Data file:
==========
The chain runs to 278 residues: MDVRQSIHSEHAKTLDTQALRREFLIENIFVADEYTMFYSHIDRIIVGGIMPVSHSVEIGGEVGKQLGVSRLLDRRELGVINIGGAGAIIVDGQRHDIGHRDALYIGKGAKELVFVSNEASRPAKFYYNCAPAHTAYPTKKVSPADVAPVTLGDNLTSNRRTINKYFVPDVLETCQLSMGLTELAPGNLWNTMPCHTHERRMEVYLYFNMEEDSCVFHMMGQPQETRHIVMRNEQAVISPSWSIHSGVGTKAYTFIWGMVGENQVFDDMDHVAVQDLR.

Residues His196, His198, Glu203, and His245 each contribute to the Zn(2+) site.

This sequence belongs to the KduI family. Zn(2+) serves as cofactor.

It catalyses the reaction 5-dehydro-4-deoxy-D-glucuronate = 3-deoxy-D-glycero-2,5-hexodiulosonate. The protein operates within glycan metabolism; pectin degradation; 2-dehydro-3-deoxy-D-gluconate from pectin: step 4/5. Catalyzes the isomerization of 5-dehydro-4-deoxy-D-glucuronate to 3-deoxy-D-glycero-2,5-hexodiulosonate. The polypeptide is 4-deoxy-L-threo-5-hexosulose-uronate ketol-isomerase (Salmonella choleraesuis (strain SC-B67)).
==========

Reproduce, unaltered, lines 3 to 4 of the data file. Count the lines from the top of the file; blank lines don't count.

This sequence belongs to the KduI family. Zn(2+) serves as cofactor.

It catalyses the reaction 5-dehydro-4-deoxy-D-glucuronate = 3-deoxy-D-glycero-2,5-hexodiulosonate. The protein operates within glycan metabolism; pectin degradation; 2-dehydro-3-deoxy-D-gluconate from pectin: step 4/5. Catalyzes the isomerization of 5-dehydro-4-deoxy-D-glucuronate to 3-deoxy-D-glycero-2,5-hexodiulosonate. The polypeptide is 4-deoxy-L-threo-5-hexosulose-uronate ketol-isomerase (Salmonella choleraesuis (strain SC-B67)).